Missouri legislature works to increase tobacco age to 21 to reflect federal law
House Bill 517 passes through Committee on Downsizing State Government.
JOPLIN, Mo. – In December 2019, the federal legal age to purchase tobacco products went up from 18 to 21. According to the Campaign for Tobacco Free Kids, more than 30 states have updated their state laws to reflect the change. That doesn’t currently include Missouri, but legislators are working to change that.
“We thought it was easiest for us to pass as a state level to ensure that all municipalities across the state are 21, and also to provide some consistency,” says Representative Dan Shaul.
House Bill 517 would increase the age to purchase tobacco products in Missouri to 21. This part of the bill would bring the state up to par with the federal law — since all retailers have been required to sell only to those over 21 since December 2019, regardless of the state they’re in. Shaul explains that it would do more than that. After tobacco 21 was passed back in ’19, he says they saw municipalities across the state pass ordinances that mirrored the federal law — which caused confusion for consumers and store owners.
“It’s a complete level playing field across the state,” says Shaul.
The bill would also make it so that municipalities and county governments cannot enact their own tobacco regulations.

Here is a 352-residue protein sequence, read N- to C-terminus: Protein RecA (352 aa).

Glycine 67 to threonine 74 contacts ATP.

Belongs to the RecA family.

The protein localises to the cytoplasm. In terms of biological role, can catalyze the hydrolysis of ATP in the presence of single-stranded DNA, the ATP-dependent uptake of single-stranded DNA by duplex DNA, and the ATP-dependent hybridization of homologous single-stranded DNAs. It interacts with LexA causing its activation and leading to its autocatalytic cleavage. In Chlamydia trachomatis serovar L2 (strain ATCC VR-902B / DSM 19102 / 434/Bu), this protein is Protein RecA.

“The states have to adopt this language. If they don’t, they lose out on funding,” says A.J. Moll, Executive Director of Missouri Smoke Free.
Missouri Smoke Free is a non-profit that advocates for tobacco harm reduction. A.J. Moll, the groups executive director, supports the bill — saying it’s simple legislation that makes sense.
“Currently we have kind of a hodgepodge of laws across the state. So, you might be able to purchase tobacco at 18 in one city over, and at 21 at another city over. It kind of confuses retailers. So, this is gonna put everything together ” explains Moll. “It’s a solid bill. It’s very clean, it’s very simple. We’re all for local control, but when you’ve got a hodgepodge of laws across the state and retailers don’t know what to do, and minors and young adults don’t have any idea what the law is, it creates a problem.”
“It’s a non issue. I mean, this issue is done and over. We’ve been talking about it for years now. It’s a federal law, it’s 21, and Missouri just needs to be on board and compliant just like all the other states.”
But the American Heart Association opposes the bill.
“We know that Missouri is not a one size fits all state,” says Maura Gray, Missouri Government Relations Director for the American Heart Association.
Gray says that taking away local government’s ability to enact their own tobacco regulations would harm the people they govern.
“It was our local governments that were the first ones to pass tobacco 21 ordinances, and they were also the first ones to pass smoke free laws. And so we want to be able to give them the ability to pass these kinds of ordinances,” says Gray. “Local governments should be able to innovate at the local level, and the states should be able to help them do that and should support them in that endeavor. It’s our local governments who know what’s best for their communities because they’re the ones that work in and around them.”
On April 21st, the bill was passed through the Committee on Downsizing State Government. It now has to go through the rules committee before going to the full House.